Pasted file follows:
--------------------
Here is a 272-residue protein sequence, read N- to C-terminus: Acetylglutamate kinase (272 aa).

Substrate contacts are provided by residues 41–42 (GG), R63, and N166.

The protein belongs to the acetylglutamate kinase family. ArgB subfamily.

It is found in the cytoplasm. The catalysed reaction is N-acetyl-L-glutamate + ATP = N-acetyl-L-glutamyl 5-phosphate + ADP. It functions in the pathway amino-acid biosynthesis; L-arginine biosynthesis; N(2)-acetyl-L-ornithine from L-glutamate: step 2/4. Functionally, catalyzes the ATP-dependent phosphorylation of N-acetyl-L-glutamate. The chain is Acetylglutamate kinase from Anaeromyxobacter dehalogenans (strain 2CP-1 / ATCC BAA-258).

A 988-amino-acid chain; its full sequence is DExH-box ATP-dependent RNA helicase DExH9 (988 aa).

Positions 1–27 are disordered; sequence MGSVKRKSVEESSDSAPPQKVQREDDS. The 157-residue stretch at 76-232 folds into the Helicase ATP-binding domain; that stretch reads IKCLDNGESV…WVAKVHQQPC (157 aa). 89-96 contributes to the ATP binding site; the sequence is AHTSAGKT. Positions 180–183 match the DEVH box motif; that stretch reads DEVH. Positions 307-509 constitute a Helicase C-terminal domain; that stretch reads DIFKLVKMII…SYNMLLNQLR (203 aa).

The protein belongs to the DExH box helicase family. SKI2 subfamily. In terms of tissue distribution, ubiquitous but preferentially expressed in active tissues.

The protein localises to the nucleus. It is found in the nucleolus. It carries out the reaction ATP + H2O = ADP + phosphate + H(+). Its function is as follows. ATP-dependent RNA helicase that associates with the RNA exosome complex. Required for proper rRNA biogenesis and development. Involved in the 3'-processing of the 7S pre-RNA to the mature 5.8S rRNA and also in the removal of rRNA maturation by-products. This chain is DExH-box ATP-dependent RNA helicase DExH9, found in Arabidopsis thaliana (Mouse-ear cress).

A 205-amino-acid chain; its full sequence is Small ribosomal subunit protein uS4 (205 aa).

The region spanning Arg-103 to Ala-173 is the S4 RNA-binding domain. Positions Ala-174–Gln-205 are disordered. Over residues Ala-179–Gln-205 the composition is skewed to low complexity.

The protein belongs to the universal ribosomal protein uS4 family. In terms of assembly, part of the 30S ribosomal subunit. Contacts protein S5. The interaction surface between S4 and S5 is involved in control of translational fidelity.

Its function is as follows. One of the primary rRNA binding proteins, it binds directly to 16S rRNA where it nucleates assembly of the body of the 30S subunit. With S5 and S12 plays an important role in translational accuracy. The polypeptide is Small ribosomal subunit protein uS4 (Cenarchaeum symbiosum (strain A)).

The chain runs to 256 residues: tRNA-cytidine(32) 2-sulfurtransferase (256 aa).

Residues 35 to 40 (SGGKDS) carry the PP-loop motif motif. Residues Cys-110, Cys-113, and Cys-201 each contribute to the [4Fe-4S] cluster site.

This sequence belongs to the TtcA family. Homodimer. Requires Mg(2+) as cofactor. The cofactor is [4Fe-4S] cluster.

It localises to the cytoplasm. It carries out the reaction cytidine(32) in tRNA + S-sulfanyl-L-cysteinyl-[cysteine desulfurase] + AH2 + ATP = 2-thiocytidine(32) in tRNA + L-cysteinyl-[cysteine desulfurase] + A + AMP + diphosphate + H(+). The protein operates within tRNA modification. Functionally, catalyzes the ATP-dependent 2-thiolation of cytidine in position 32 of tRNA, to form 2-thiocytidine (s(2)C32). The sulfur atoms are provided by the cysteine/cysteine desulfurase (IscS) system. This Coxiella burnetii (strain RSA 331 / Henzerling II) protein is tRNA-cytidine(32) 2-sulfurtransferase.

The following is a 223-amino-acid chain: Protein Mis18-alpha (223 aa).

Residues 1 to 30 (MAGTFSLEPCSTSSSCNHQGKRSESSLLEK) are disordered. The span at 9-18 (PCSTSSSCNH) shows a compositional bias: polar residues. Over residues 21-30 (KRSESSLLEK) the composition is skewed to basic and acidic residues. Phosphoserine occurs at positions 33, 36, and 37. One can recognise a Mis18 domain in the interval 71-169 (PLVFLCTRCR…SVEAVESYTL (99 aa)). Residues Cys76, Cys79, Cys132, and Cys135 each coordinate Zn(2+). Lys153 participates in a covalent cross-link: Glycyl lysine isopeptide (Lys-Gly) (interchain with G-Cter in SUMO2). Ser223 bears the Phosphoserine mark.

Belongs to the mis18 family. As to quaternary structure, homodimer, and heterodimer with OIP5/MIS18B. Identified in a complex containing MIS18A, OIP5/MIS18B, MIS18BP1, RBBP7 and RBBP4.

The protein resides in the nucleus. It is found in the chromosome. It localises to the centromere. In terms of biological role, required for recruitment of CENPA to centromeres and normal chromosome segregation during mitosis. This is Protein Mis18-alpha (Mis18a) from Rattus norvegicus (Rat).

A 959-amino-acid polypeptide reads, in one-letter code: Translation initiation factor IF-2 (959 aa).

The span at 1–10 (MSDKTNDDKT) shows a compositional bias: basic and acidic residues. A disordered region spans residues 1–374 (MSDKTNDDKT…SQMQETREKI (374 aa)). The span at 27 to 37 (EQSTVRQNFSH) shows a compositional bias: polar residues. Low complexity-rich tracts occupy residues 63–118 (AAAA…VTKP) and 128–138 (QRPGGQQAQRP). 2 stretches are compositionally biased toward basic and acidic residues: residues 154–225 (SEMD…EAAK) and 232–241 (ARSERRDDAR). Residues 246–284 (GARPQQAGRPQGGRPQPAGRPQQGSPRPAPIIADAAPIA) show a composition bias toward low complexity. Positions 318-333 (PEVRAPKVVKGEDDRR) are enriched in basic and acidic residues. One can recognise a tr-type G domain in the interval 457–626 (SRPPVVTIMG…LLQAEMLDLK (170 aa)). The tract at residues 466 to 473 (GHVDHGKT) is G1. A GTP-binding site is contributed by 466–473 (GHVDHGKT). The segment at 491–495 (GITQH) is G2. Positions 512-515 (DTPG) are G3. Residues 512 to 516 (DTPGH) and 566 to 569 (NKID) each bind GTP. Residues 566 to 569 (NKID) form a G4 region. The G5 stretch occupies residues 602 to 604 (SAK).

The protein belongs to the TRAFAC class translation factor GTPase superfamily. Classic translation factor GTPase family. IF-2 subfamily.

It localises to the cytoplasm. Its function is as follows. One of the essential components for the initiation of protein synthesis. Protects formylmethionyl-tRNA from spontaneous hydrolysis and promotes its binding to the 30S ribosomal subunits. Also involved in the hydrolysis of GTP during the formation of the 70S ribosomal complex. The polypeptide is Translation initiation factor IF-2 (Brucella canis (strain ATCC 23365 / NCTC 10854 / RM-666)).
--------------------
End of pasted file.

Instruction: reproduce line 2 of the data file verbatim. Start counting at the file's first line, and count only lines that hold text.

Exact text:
Substrate contacts are provided by residues 41–42 (GG), R63, and N166.